Content warning: This story discusses sexual assault.

Emily Ratajkowski, model, actress and author will release her memoir titled My Body on Nov. 9, detailing what it is like to have such a visible image but not have access to ownership over it.

The book’s synopsis partially read, “a deeply honest investigation of what it means to be a woman and a commodity from Emily Ratajkowski, the archetypal, multi-hyphenate celebrity of our time.”

The memoir is made up of multiple personal essays diving further into the aforementioned topics.

“Emily Ratajkowski reveals herself to be devastatingly honest, nuanced, and strong — I’m not surprised that she thinks of herself first as a writer,” said Sara Bershtel, an editor at Metropolitan Books, the publishing company for Ratajkowski’s memoir, in a statement last month. “I also admire how outspoken she is, how political, and how unafraid — what force she’ll be!”

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This is not Ratajkowski’s first time writing. Last year, she penned a widely talked about personal essay for The Cut, titledBuying Myself Back.”

In this personal essay, Ratajkowski detailed times she felt no control over what happened to her image and her body: getting sued by a paparazzo for posting his photo of her on her Instagram stories, the complex saga of buying one of the two Richard Prince artworks of herself from his collection “Instagram Paintings,” the subsequent struggle of acquiring the second photo from her ex-boyfriend after their relationship ended and nude images of her leaking when she was 22 during the 2014 iCloud celebrity nude leaks (also referred to as Celebgate).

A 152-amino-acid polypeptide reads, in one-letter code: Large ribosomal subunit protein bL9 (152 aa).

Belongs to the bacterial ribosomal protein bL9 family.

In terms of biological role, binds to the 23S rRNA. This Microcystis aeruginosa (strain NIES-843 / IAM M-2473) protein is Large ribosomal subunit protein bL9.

“All these men, some of whom I knew intimately and others I’d never met, were debating who owned an image of me,” she wrote.

The most intense part of the personal essay is when Ratajkowski alleged experiencing sexual assault by photographer Johnathan Leder during a photo shoot. 

Leder published explicit Polaroids of Ratajkowski without her permission from that shoot, where the images were supposed to be used for a magazine.

It’s obvious through this personal essay, Ratajkowski has a strong command over language and can draw people into her words. By telling various stories about her life and how these moments affected her, the reader feels an emotional tie to a common societal problem: people feeling like they have ownership over women’s bodies.

Even something as simple as posting a paparazzo photo with a caption on Instagram can spring an ethical and legal debate over who owns someone’s image and when the subject of the image can be granted access.

Another topic disclosed in the memoir is another sexual assault Ratajkowski experienced. The model alleged that singer Robin Thicke groped her during the music video shoot for his 2013 song, “Blurred Lines.”

The Sunday Times obtained this section of the book and leaked an excerpt describing the assault.

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During an episode of TIME100Talks with authors Anita Hill and Tarana Burke, activist and founder of the #MeToo movement, Ratajkowski explained how she struggled when that part of the essay was published out of context.

“The importance of having control over your story and your narrative is crucial,” she said, adding that the book conveys that control has its limits.

“Compared to a lot of jobs that I was working at the time as an unknown model, I actually did feel quite comfortable. But ultimately, those women on set were not in power,” she said of the “Blurred Lines” shoot, which is the point she wanted to make in her essay.

In My Body, Ratajkowski will yet again let the reader into her complex world, where everyone profits off of her image and objectifies her body, which at moments, she doesn’t even have the ownership of.